Speaker: Michelle Koert, Key Account Director, Google Cloud
Why is Women’s History Month important to you?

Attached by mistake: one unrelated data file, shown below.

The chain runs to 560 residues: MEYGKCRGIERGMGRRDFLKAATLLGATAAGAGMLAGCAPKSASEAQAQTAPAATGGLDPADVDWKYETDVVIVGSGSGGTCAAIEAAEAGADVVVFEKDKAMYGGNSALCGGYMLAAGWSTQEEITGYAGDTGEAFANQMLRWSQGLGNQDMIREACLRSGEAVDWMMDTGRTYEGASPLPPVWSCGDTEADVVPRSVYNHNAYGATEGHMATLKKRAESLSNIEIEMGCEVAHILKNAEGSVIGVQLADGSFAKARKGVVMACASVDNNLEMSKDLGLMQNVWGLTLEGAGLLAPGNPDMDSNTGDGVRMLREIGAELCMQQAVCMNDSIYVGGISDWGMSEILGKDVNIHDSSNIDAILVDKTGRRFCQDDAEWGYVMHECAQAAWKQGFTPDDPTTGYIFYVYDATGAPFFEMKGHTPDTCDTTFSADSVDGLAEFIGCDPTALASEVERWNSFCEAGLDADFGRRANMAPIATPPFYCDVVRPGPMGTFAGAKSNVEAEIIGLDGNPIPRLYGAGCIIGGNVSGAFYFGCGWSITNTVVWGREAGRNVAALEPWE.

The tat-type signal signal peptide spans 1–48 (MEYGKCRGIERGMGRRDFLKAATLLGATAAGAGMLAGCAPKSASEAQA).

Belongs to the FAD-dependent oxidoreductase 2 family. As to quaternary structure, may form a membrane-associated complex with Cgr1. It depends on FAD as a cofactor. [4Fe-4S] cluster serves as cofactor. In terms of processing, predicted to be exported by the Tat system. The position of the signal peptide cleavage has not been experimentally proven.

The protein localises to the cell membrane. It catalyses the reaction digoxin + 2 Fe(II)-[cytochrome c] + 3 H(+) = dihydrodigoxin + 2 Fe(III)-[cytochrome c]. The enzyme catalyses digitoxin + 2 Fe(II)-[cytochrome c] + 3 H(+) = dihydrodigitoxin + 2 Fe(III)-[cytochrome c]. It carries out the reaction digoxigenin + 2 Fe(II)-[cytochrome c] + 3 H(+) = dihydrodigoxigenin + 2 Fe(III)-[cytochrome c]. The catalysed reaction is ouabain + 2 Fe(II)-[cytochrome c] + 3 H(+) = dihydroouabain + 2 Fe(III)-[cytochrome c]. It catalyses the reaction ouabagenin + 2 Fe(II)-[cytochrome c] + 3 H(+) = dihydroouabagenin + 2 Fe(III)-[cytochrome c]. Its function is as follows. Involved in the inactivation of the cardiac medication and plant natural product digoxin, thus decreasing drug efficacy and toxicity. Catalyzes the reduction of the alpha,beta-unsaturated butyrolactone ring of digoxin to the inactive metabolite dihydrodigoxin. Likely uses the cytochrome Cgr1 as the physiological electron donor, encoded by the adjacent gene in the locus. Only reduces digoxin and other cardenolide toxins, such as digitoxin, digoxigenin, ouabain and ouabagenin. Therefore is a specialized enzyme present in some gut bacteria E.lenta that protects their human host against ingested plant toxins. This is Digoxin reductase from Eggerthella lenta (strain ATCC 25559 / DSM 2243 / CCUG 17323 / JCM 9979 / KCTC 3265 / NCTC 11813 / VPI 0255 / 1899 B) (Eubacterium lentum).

Michelle Koert: Women's History Month is very important to me for many reasons. But what is most alive in this moment and in the world is the war between Russia and Ukraine. This one is very personal to me because of another women's issue that is rarely talked about in the workplace and that is infertility. After nine years of an infertility journey, my husband and I were overjoyed to finally be pregnant with a dear surrogate in Ukraine. It was a total miracle. However, over the 1st 72 hours of Russia's invasion in Ukraine, our surrogate mother went through a horrific miscarriage in a hospital with bare bones medical staff and without anyone by her side. She felt completely abandoned, alone and scared. I stayed up with her in the hospital the entire time on video wishing desperately I could be there in person but doing my best to comfort her, sing to her, pray with her telling her that everything would be okay. We need to have each other's backs. My commitment this month is to do everything in my power to get her and her two young children out of Ukraine to safety. And to bring a stronger voice to the issue of infertility in the workplace. 23 million pregnancies worldwide end in miscarriage every year. That's 44 for babies who are lost every single minute. And most women and couples go through this pain in silence, suffering alone. I believe that this could be another Me Too movement. A holistic worldwide reform of care is so deeply needed and the era of telling women to just try again is over. I believe the most important diversity role for women in our organization is to embrace and educate our men on the real challenges that women face so they can be deeply informed on how to help and support. Diversity is not just a women's issue, it's a human kind issue. The Okinawans in Japan have a tradition called the Moai where they assign life advisors to their children at birth, who help guide them through life's celebrations and challenges, in health finances, parenting, career education, etcetera. It's the ultimate form of community. And science has actually been able to tie this beautiful tradition back to longevity and why the Okinawan people live to be greater than 100 years old. I think every employee should have their own personal board of advisors who they know they can trust to be there for them when in need. Who have their best interests at heart. And who are there to help them reach their highest potential. When someone is going through a personal crisis, which will happen at some point in our careers, it will impact the quality of our work. The woman in history that has inspired me the most is my mother. Who was taken out of high school when she was 16 years old to work in a factory to help support her family. She met my father when she was 17, was married at 19 and raised four beautiful children by the time she was 26 years old. All while running a full scale farm and working night shifts in a factory while we were sleeping. She is my real heroine. I believe the biggest challenge facing the next generation of young women entering their careers is one of asking. Asking for what they need, both personally and professionally. These should not be separate. Women have such a hard time with the art of the ask and most companies would be honored to help if given the chance. We're doing our companies and other women a disservice by not sharing our voice. We also need more women in the boardroom making key, impactful decisions. Women who are compassionate versus combative, benevolent versus violent, contrarians versus controlling. And there is no doubt that this is our time.